Relatedly, I’ve noticed that in biblical studies there’s a loose usage of both myth and legend, not generally adhering to these quite precise definitions of the folklorists, but informed more by colloquial use. This is even the case when, as in most commentaries on Tobit, “folklore” is extensively, yet only superficially, referred to as the source of the stories, even going so far as to utilize Stith Thompson’s Motif Index, which actually also indexes the elements of all biblical stories, as proof for the origins of Tobit as folklore! The Motif Index is a tool for indexing, not an exhaustive record of the histor
ical development of a given item. (This naive use of folklorists’ work in commentaries on Tobit is something I intend to address in more depth another time.) I think this is likely to be categorized as a shared (mis)conception of some kind of Jungian archetypal basis for folklore, founded in some “psychic unity” or other such thing. Folklore is simply any item found in common in any folk group, with folk group defined as a group of people united by even a single common factor. Folklore need not be narrative (myths, legends, proverbs, folktales), or even language-based at all. It may be material (evil eye amulets) or situational (start a journey with the right foot). All these are folklore.

It would be good to see biblical studies utilizing some of the extensive work done by folklorists, in a manner which is better representative of their work. For an approach from the other direction, see Dundes’ own recent Holy Writ as Oral Lit: the Bible as Folklore (Rowan & Littlefield, 1999) for an example of this great folklorist’s application of the methods of folklore studies to the texts of the Bible. Dundes lived just around the corner from me, and we’re both near the Graduate Theological Union Library, where I remember often running into him while he was working on this book, hogging the only good-working copying machine! Two other indispensible books on folklore are the aforementioned Sacred Narrative: Readings in the Theory of Myth and Dundes, ed., The Study of Folklore (Prentice Hall, 1965). Especially the latter will provide a solid introduction which should prevent any further naive use of folklore studies in biblical studies.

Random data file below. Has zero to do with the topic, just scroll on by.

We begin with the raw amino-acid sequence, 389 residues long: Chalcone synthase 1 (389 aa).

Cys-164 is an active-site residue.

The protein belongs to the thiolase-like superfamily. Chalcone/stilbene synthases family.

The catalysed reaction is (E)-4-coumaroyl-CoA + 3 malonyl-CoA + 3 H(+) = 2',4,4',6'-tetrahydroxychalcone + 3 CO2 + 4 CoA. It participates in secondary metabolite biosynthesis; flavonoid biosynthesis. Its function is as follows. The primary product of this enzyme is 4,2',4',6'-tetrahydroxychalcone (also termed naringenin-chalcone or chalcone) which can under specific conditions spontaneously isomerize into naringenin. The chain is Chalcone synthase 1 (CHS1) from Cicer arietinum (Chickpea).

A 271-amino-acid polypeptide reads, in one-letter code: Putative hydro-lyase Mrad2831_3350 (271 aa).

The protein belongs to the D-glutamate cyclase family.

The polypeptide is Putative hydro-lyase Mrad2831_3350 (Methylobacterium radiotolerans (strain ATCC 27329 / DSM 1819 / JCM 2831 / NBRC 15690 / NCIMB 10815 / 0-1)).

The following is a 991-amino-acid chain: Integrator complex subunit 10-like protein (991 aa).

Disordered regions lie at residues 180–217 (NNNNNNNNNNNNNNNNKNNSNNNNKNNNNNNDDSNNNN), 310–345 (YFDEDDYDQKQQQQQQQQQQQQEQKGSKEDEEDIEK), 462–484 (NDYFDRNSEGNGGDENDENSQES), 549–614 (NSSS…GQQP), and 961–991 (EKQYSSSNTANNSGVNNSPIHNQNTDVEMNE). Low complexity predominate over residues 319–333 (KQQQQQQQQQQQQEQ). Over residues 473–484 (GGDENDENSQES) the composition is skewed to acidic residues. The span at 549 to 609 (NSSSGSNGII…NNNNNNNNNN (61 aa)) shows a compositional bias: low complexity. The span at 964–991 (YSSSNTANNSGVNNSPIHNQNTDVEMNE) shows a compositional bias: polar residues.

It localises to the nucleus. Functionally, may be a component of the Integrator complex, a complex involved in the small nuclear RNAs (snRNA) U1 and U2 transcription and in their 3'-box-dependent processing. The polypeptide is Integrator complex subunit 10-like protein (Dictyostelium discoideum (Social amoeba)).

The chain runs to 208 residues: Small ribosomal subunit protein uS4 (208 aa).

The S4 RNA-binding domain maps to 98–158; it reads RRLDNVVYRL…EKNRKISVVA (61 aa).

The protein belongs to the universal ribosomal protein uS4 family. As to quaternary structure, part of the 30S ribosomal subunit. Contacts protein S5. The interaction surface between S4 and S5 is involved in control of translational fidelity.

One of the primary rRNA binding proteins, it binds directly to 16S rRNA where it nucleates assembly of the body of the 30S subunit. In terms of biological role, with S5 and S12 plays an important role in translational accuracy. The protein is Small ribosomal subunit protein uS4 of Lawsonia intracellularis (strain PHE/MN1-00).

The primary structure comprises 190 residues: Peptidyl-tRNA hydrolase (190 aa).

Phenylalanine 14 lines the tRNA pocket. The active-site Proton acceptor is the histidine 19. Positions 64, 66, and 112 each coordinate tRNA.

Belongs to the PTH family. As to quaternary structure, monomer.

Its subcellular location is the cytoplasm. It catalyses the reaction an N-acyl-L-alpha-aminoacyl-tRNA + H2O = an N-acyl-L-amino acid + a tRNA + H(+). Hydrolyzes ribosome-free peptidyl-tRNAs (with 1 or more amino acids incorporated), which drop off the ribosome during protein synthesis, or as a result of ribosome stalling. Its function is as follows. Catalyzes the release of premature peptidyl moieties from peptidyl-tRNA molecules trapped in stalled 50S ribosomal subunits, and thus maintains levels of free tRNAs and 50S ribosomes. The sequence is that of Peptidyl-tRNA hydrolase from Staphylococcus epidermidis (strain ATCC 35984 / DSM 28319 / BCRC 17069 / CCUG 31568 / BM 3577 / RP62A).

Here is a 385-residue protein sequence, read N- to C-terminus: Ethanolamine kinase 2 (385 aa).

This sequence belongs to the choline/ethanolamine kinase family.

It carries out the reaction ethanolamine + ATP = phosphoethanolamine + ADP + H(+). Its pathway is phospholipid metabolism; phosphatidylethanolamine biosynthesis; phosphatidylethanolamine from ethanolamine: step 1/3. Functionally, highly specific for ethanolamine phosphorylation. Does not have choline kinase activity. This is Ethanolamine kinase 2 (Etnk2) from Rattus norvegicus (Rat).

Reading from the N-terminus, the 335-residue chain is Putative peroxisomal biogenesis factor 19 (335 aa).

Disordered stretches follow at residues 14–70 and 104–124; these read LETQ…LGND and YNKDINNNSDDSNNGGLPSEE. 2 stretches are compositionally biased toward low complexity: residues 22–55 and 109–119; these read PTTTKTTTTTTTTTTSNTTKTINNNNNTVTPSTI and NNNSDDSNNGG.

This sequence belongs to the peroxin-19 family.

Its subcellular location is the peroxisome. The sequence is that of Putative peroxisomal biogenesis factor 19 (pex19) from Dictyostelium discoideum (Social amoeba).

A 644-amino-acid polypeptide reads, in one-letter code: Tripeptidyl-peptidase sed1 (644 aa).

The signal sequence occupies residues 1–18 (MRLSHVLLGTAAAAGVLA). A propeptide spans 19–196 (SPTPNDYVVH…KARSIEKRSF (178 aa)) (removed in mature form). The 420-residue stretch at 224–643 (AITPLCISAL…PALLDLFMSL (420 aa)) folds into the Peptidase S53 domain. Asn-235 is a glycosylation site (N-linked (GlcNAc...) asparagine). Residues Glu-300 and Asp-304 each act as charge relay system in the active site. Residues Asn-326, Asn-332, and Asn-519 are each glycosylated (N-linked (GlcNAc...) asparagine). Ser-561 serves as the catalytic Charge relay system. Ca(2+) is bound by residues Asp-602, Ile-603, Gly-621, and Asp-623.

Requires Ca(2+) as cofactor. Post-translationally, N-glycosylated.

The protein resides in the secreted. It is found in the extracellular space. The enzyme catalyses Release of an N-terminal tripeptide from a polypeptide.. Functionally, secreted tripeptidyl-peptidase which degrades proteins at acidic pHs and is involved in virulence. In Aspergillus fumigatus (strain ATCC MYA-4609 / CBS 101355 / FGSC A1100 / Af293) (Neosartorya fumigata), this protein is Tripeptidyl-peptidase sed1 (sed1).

Call it a pet peeve of mine.

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4 Responses to Myth, Legend, Folklore

  1. ed morrow says:

    Mr. Edgecomb,

    Where would you place the term “epic” (say, the Illiad or Gilgamesh) in the trilogy of myth, legend, and folktale?

    Thanks,
    Ed Morrow

  2. I would say epic could fit in any and it would depend upon the subject matter. Epic typically refers to style. The adjective epic, so the OED tells us, “Pertain[s] to that species of poetical composition (see EPOS), represented typically by the Iliad and Odyssey, which celebrates in the form of a continuous narrative the achievements of one or more heroic personages of history or tradition.” So, we find no hard and fast lines drawn in the OED on the subject. Given the posting above, in which I describe the differences particularly between myth, legend, and folktale, and the references to Iliad and Odyssey (and in another part of the OED definition, the Niebelungenlied) as the definitive examples of the epic style/genre/format, these standards of epic poetry would clearly be categorized as legend, as they were considered to be fact, however distantly. This would also be the case with Gilgamesh, so far as is discernible: Of Gilgamesh, the next ruler of Uruk, more stories were told than of any other name in Babylonian history. It is now clear that the twelve tablets of his exploits which were known to the Assyrians are not more than excerpts, mostly welded into an effective whole, from a much larger body of legend in Sumerian, apparently diffuse and ill-connected, but so imperfectly recovered at present that there is no following the thread of his career as it was related in compositions written down about the eighteenth century B.C. That Gilgamesh was a real character in very early history was, as aforesaid, not doubted by the later native tradition and need not be doubted now, however much may have to be subtracted from his legend (CAH 1.1, p.111).

    So, perhaps I should’ve just answered you with “legend” and left it short and sweet that way!

  3. Oops. That reference should be CAH 1.2, p.111.